MAN prefers “power-to-gas” as an alternative to new power lines
17 March 2014
The construction of a new north-south electric power line is being extensively discussed in Germany. MAN SE, one of Europe’s leading manufacturers of commercial vehicles, engines and mechanical engineering equipment, and mostly owned by the Volkswagen Group, prefers “power-to-gas” instead. Power-to-gas, or e-gas as Audi calls it, converts surplus electricity into synthetic natural gas and utilizes the existing gas infrastructure. Direct use can be made of natural gas in homes or to drive vehicles. Alternatively, it is also possible to convert it back into electricity with the aid of gas power stations.
Top technical solutions linked to the field of natural gas belong to our core competencies. In view of the existing alternatives, one should consider very carefully whether Germany’s citizens should really be expected to accept the expansion of electric power lines on a massive scale.— Dr. Georg Pachta-Reyhofen, CEO of MAN SE
Power-to-gas is a system solution designed to store large quantities of electricity produced from renewable sources on a long-term basis and subsequently make it available wherever it is needed without being connected to high-voltage power lines.
In the case of natural gas, MAN offers standard products along the entire process chain. For instance, MAN’s gas engines play a part in supplying decentralized power, especially as a back-up for electricity generated by wind or sun. Combined heat and power plants can generate energy using MAN’s natural-gas engines. Reaching energy conversion efficiency levels of up to 90%, the performance of combined heat and power plants is, in terms of efficiency, higher than that of large conventional power stations which achieve conversion efficiency of no more than around 40%.
Business with natural-gas-powered engines for combined heat and power plants in the 37 to 550 kilowatt range represents MAN’s most profitable and highest-turnover segment in the field of external engines.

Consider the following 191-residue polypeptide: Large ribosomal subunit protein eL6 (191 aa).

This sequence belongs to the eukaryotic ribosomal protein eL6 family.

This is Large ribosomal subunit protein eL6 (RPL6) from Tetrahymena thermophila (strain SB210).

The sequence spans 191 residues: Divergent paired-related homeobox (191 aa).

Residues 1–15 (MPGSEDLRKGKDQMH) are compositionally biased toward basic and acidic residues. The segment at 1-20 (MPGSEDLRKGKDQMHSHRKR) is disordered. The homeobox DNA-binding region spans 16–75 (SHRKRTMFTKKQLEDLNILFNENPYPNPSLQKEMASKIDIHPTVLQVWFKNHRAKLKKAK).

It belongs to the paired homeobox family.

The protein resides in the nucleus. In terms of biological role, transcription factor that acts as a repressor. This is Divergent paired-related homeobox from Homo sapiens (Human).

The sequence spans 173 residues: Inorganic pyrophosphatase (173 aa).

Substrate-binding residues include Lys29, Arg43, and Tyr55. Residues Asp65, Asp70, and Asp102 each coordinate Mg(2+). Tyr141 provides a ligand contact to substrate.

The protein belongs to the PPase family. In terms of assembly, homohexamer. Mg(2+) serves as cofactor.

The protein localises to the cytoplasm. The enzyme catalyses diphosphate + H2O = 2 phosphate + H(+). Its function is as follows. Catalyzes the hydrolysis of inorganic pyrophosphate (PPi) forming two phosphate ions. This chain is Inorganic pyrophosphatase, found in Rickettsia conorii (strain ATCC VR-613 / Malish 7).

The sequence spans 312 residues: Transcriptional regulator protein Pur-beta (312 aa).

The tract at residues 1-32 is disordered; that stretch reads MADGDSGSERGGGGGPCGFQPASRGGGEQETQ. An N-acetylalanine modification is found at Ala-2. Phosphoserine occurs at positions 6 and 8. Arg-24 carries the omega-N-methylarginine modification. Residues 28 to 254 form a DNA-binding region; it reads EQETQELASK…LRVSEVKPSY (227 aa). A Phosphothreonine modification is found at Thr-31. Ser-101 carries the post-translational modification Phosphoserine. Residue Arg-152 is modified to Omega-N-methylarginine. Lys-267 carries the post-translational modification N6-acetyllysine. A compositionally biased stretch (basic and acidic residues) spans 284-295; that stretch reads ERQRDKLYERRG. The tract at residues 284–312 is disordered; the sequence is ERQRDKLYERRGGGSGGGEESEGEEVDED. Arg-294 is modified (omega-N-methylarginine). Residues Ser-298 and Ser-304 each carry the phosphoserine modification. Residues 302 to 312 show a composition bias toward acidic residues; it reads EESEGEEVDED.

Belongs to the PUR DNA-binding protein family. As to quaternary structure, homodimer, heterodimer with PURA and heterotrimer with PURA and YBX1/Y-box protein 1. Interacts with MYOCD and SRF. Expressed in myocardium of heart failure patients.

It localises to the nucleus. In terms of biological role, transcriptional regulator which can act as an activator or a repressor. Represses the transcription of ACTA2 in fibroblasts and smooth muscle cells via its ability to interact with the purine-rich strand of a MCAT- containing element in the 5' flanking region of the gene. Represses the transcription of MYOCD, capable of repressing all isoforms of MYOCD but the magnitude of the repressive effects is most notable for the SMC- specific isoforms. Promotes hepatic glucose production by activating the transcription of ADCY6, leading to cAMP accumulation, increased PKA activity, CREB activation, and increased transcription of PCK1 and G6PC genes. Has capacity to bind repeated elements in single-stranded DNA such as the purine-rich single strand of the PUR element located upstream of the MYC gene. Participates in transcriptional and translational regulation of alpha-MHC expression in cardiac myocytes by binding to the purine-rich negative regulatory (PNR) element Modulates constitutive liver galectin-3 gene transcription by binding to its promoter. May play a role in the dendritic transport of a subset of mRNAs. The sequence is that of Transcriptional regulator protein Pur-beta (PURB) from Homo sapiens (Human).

MAN’s turbine technology is also relevant. As an example, 6 MW turbine is so compact that it even fits into a double garage, making it highly versatile—serving as a small on-site generator or on remote oil platforms. Solvin GmbH & Co KG, a joint venture between Solvay and BASF, saw its first commercial plant go into operation in fall 2013 with the new MAN gas turbine generation. Through cogeneration (CHP), it produces both heat and electricity – using more than 80% of the energy content of the natural gas employed.
In the form of CNG/biogas engines, MAN also offers clean mobility solutions for urban transport. MAN leads the market in this sector, having already delivered more than 5,000 buses and chassis with CNG engines, their output spanning five levels from 220 to 310 hp. Even without using biogas, the CO2 emissions generated by CNG engines is still some 17% less than in the case of diesel-powered vehicles.
Engines that can utilize liquefied natural gas as fuel are of increasing interest for ocean-going vessels. These engines emit significantly less carbon dioxide and nitrogen oxide than conventional engines burning marine diesel or heavy fuel oil. The American shipping company, TOTE Inc., will be relying on MAN’s dual-fuel engines with gas injection for two new standard-container ships. These two container ships will be the first to be powered largely by liquefied natural gas.
In addition, MAN is also active in the field of natural gas production, e.g. with the aid of underwater compressors. The Group has, for instance, developed the world’s first subsea compressor. These are special compressors which immediately compress gas on the seabed and conduct it into pipelines in a transportable form – a milestone for the entire gas and oil industry. As a result, previously uneconomical reserves can now be exploited.
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